review - 12.24.2018 19:01

SUGIZO marked the 20th anniversary of his solo career with some of the kings of visual kei.

Of the four members of LUNA SEA who continued their solo careers beyond their 2000 disbandment, SUGIZO’s seems to be the least distinguished. This may be down to his eclectic tastes, preferring experiments with electronica to conventional rock, or the irregularity of releases; he’s produced about half the number of albums his bandmates have in the same period. Nevertheless, last year, the guitarist saw fit to mark the 20th anniversary of his 1997 debut TRUTH? with ONENESS M, featuring a star-studded cast of guest vocalists.

ONENESS M provides some unique opportunities to hear some of the singers outside their natural habitat. Daniela may be the first time [ALEXANDROS]’s Yoohei Kawakami has recorded a song devoid of Britpop influences. Similarly, PHOENIX ~HINOTORI~ gives SUGIZO’s X JAPAN colleague ToshI a rare chance to use his polished English on something that isn’t one of YOSHIKI’s symphonic rock ballads.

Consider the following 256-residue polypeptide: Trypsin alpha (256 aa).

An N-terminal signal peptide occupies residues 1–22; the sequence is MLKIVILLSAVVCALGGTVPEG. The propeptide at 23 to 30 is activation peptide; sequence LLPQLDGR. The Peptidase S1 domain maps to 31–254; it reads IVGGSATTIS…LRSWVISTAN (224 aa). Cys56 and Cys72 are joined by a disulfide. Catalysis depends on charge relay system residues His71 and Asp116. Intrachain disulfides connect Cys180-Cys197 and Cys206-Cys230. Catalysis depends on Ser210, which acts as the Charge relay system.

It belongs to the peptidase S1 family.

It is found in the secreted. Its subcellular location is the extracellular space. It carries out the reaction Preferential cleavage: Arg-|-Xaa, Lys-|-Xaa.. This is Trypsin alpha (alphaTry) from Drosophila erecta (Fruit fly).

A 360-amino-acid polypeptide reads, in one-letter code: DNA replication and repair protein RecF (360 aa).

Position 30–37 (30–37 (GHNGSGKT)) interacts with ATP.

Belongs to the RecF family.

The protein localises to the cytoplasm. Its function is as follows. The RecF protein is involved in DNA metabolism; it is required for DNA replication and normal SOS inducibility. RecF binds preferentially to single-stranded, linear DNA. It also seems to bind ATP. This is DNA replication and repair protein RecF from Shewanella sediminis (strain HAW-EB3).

The songs with Kyo, Kiyoharu and GLAY’s TERU hold no such surprises. What’s more, the album’s closing track, an acoustic ballad entitled Hikari no Hate, could easily pass as a MORRIE solo single that just so happens to feature SUGIZO on violin. The same can’t be said of opening track Eien, if only because Ryuichi Kawamura doesn’t usually deal in slow-burning eight-minute epics.

Alongside the more accessible tracks, there’s also a scattering of more out-there compositions that see SUGIZO making curious use of his guests’ talents. For instance, despite the presence of J-hop veteran K DUB SHINE, ZAMZA vocalist Tsuji Hitonari ironically gets to do more rapping, albeit in tandem with a trumpet. Elsewhere, BRAHMAN’s TOSHI-LOW isn’t called on to sing at all, instead speaking over bubbling synths.

It’d be hard, if not outright impossible, to compare ONENESS M against SUGIZO’s other solo work as he’s never used vocals so consistently the way he has here. To put this in perspective, the only voice to be heard on his 2011 albums TREE OF LIFE and FLOWER OF LIFE was the late Origa’s. Still, it’s a worthy addition to his repertoire, and while some songs might not be everything the featured vocalists’ fans hoped they would be, listeners are bound to hear something they like, whether they know the singer or not.

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